After leaving Ometepe Island, my parents and I continued on to the colonial city of Granada.
This was my second trip to Granada, and being a resident of León and having just come from Ometepe, I formulated some comparisons between the three popular stops on the “Gringo trail.”
Ometepe just feels right at home with foreign visitors, without having done anything out of the ordinary to embrace them. Clueless barefoot dreaded-out Europeans walk down the side of the road right next to local Nicaraguans, who don’t seem to mind at all.
León has taken the extreme approach. It pretty much detests many of the tourists that visit the city (who ironically provide a very important source of income for the city and her residents). León, just like Ometepe, attracts the backpacker crowd, and they are prone to meander down the street, shirtless, shoeless, with a questionable bathing history. These tourists (American, Canadian, Australian, European) just don’t realize that they are really offending the sensibilities of the locals.
Granada is Colonial Disney World. The city wholeheartedly embraces foreigners and has created a well-preserved colonial city that feels nothing like the rest of Nicaragua at all. Prices are outrages and my mom commented that she didn’t she any Nicaraguans or hear any Spanish while she was in the city center. Nevertheless, it makes for a nice place to visit, especially with your “kids.”
I put kids in quotation marks because traveling with my parents in Nicaragua was a bit like traveling with children. Children with credit cards, that is. They don’t really speak the language, they have no idea what is going on, they get hungry, they need to use the bathroom a lot, and they ask a lot of questions. My two kids were particularly well behaved though, which I am very thankful for. However, I did find myself at one point asking them to try to use the bathroom, even if they didn’t have to go, because we had a long trip ahead of us.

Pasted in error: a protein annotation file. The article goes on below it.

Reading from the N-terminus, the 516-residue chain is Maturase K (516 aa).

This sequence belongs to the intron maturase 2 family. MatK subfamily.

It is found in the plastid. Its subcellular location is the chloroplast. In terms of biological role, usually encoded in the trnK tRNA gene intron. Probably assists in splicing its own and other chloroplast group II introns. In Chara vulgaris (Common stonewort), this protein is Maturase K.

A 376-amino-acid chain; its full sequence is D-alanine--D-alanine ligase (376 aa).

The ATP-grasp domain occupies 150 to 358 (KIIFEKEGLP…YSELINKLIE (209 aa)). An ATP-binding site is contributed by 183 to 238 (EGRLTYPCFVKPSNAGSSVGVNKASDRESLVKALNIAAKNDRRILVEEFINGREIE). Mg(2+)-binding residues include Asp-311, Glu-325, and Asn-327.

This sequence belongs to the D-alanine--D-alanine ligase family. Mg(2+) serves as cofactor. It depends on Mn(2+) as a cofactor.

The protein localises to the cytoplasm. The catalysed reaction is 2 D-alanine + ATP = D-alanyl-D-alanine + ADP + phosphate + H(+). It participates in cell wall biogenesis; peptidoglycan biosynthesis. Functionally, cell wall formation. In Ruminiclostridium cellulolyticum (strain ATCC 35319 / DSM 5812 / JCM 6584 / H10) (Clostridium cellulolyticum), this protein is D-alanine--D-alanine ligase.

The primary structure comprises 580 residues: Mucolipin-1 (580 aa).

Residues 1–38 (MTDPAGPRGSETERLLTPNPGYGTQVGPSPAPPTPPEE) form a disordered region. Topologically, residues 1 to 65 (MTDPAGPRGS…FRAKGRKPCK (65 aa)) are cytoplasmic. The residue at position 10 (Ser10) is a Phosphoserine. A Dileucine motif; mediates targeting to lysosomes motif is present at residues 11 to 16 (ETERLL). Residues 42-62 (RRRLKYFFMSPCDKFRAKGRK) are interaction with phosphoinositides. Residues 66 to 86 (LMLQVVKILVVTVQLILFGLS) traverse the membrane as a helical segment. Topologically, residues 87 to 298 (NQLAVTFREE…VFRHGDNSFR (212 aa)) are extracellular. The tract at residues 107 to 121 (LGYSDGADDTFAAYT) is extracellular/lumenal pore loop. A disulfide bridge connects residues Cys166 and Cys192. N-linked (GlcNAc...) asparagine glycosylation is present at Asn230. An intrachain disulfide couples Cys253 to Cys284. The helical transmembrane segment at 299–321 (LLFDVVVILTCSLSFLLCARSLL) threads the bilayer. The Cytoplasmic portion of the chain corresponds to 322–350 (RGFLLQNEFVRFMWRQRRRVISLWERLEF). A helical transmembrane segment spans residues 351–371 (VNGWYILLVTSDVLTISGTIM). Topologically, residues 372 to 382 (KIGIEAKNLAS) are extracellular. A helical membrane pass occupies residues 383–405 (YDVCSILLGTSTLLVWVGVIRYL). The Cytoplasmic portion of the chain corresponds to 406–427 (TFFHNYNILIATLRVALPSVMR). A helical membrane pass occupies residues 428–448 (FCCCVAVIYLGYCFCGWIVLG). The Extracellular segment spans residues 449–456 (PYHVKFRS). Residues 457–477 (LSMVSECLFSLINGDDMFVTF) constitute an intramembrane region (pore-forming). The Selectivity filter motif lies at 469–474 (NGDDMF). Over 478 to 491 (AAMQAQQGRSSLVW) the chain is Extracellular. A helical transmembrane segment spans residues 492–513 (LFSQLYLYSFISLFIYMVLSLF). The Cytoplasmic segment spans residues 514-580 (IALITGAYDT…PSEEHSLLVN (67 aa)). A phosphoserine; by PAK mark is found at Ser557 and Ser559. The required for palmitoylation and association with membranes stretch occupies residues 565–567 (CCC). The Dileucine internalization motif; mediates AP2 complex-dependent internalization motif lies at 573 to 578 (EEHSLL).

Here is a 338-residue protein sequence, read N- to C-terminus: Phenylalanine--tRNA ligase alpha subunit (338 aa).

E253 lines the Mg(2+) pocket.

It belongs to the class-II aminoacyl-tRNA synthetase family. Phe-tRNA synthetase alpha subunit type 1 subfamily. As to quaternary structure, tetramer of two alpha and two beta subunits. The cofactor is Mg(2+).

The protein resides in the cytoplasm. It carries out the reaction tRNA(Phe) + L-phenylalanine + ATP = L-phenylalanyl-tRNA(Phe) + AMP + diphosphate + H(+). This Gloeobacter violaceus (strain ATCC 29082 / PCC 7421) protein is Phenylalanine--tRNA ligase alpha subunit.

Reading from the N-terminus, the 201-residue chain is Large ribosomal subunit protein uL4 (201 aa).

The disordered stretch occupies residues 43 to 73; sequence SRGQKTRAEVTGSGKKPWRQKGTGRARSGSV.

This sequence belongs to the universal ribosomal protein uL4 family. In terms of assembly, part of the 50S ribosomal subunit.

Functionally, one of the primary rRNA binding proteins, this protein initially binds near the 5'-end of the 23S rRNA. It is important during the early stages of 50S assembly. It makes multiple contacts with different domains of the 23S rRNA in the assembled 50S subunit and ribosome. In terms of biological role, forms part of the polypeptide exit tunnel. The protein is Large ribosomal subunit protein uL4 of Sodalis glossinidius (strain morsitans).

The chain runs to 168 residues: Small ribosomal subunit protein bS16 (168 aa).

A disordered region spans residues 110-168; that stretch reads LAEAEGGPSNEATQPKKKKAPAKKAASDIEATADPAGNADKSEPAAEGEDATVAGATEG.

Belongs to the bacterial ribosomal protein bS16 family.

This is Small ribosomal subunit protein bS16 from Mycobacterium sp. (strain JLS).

Even though we were only in Granada for one full day we did a lot. We hiked Mombacho Volcano, we visited Las Isletas, and we went to a museum which houses pre-Columbian zoomorph statues, so called because they depict humans with animal characteristics.
The zoomorphs were all collected from a local island, Zapatera, but apparently there is still more to be seen out there, so hopefully I will get a chance to head to the island the next time I am in the Granada area (which is actually at the end of this month, for a Peace Corps training that I have to attend).
From Granada my kids and I set out for our last stop on our trip, León.